4.A.6 Subsequently, Complainant discovered two other sub-domains, <cairoairport.thenovotelgroup.com> and <novotelhalgonbay.thenovotelgroup.com> and on December 28, 2015 sent a further cease & desist email to the Registrars of those domain names. Again, no reply was received. Those domain names resolve to fake websites dedicated to Complainant’s Novotel hotels in Cairo and Halgonbay.
4.B.1 In the absence of a Response, what is known of Respondent appears from the Complaint and its Annexes.
4.B.2 The disputed domain name was created on December 5, 2014. According to the Complaint, presently the disputed domain name does not resolve to an active website.
5. Parties’ Contentions
Identical or Confusingly Similar
5.A.1 Complainant’s case is that the disputed domain name is confusingly similar to the NOVOTEL trade mark. First, the disputed domain name incorporates that trade mark in its entirety. Complainant cites decisions under the Policy where it has been held that incorporation of a complainant’s trade mark in its entirety is sufficient to establish confusing similarity.
5.A.2 Second, Complainant says that addition of the definite article and the generic word “group” is insufficient to avoid a finding of confusing similarity. Again, the Complainant cites decisions under the Policy where confusing similarity has been held notwithstanding the addition of such generic terms, including decisions specific to the word “group”: Merck KGaA v. Virginia Cross, WIPO Case No. D2013-1294, Stockmann Plc v. Asep Saepul, WIPO Case No. D2012-0323, Audi AG v. eTraffic Management, Inc., WIPO Case No. D2007-0868 and ARAG Allgemeine Rechtsschutz-Versicherungs-AG v. Seung Nam Kim, WIPO Case No. D2006-1001.
5.A.3 Finally, Complainant cites decisions under the Policy establishing that addition of the Top-Level Domain “.com” is not to be taken into account when assessing confusing similarity.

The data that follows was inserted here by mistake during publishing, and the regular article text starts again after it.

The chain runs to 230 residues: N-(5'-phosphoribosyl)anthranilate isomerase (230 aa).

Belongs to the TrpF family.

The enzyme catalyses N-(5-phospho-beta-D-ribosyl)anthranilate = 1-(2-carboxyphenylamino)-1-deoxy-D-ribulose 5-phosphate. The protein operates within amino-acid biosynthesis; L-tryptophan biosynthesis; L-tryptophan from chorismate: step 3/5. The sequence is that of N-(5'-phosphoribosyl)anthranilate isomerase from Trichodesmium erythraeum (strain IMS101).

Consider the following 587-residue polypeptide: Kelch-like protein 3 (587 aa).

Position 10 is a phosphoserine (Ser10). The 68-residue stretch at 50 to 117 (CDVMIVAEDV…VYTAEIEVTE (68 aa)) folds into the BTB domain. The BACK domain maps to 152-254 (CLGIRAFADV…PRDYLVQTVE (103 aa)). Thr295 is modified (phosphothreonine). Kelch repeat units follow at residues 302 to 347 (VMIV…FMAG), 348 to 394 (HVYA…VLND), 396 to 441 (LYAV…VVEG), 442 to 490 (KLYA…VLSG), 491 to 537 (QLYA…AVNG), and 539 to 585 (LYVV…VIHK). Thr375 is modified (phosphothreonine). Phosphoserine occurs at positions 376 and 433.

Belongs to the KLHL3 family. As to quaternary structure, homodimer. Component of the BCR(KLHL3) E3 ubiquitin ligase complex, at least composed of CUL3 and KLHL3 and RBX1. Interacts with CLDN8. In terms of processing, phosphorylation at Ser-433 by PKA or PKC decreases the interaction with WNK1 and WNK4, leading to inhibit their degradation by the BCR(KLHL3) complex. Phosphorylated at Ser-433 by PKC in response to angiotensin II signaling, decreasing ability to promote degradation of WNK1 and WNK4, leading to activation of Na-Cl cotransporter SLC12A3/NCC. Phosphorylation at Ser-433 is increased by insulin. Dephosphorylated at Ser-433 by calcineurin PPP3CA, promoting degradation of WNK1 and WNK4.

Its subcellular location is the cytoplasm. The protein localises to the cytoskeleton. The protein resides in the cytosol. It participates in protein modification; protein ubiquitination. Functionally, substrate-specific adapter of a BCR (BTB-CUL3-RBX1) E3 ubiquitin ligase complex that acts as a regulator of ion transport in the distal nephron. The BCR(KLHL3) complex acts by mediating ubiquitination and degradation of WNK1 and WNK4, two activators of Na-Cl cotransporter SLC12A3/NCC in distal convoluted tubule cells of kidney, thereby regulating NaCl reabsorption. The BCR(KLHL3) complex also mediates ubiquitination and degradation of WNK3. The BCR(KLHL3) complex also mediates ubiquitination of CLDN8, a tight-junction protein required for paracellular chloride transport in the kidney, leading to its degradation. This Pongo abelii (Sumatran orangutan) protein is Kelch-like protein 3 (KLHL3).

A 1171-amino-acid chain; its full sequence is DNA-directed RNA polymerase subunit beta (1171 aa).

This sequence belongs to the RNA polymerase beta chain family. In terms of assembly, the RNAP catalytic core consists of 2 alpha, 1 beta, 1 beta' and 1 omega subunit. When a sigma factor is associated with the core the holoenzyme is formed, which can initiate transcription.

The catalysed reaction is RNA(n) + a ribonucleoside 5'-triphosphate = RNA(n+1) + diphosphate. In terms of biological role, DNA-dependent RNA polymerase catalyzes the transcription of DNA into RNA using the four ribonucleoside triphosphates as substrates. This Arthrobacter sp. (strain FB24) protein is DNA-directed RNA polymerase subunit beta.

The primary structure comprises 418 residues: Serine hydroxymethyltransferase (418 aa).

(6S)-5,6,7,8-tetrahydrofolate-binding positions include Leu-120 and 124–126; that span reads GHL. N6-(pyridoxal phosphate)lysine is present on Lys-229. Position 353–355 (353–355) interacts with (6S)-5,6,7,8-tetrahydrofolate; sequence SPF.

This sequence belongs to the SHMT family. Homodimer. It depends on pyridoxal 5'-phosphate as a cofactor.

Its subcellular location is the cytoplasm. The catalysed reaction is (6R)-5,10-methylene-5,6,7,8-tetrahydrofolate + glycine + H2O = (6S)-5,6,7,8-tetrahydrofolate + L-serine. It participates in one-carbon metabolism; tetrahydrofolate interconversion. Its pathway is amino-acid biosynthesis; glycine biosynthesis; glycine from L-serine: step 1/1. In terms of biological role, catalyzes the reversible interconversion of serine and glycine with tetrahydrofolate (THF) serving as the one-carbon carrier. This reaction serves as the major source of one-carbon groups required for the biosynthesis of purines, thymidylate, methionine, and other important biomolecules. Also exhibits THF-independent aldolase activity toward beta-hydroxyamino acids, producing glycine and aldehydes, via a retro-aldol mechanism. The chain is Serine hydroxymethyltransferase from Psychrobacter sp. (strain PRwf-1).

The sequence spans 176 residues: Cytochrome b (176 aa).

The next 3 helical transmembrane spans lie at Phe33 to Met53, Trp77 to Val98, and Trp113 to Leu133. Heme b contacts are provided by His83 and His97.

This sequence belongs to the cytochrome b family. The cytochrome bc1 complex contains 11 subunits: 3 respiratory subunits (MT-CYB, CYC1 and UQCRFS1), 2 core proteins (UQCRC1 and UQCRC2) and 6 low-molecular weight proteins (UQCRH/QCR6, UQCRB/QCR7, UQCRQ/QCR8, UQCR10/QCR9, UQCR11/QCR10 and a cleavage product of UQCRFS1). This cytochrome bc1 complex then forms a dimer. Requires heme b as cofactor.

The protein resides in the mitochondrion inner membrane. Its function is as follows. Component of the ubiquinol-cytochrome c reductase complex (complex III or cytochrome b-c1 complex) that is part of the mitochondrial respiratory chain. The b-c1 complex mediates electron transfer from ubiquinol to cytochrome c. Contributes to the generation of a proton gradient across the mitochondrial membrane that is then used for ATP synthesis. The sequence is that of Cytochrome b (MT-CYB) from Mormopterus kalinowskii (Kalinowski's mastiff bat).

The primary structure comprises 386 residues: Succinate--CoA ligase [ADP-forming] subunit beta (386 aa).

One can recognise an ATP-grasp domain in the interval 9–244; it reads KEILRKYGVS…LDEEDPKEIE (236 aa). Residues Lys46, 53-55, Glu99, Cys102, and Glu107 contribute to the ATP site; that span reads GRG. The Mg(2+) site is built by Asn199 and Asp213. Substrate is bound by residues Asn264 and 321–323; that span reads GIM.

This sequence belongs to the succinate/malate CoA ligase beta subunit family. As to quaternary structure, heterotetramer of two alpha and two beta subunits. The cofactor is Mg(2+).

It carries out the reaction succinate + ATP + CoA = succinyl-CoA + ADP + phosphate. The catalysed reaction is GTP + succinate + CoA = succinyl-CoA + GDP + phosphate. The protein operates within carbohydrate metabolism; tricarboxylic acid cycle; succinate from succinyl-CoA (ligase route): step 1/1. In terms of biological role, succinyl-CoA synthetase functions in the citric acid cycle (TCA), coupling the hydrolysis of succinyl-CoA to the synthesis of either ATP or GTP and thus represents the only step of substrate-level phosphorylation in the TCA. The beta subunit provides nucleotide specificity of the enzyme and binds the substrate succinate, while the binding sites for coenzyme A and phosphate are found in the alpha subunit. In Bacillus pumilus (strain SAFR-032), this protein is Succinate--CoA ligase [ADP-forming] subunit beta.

Rights or Legitimate Interests
5.A.4 Complainant’s case is that Respondent cannot demonstrate rights or legitimate interests in the disputed domain name, whether under paragraph 4(c) of the Policy, or otherwise.
5.A.5 First, Complainant says that it has not licensed or otherwise authorised Respondent to use the NOVOTEL trade mark.
5.A.6 Second, because the disputed domain name is identical to its well-known NOVOTEL trade mark, Complainant says that Respondent cannot reasonably demonstrate an intention to use the disputed domain name in connection with a bona fide offering of goods or services: paragraph 4(c)(i) of the Policy. Complainant cites in support of this assertion a decision under the Policy, which involved ten disputed domain names all of which included the LEGO trade mark. The panelist in that case held that, in the absence of any license or permission from the complainant to use its LEGO trade mark, no actual or contemplated bona fide or legitimate use of the disputed domain name could reasonably be claimed: Juris A/S v. DomainPark Ltd, David Smith, Above.com Domain Privacy, Transure Enterprise Ltd, Host master, WIPO Case No. D2010-0138.
5.A.7 Third, Complainant says that Respondent is not commonly known by the disputed domain name: paragraph 4(c)(ii) of the Policy.
5.A.8 Fourth, because the disputed domain name is inactive, Complainant says that Respondent cannot demonstrate a legitimate noncommercial or fair use of the disputed domain name under paragraph 4(c)(iii) of the Policy.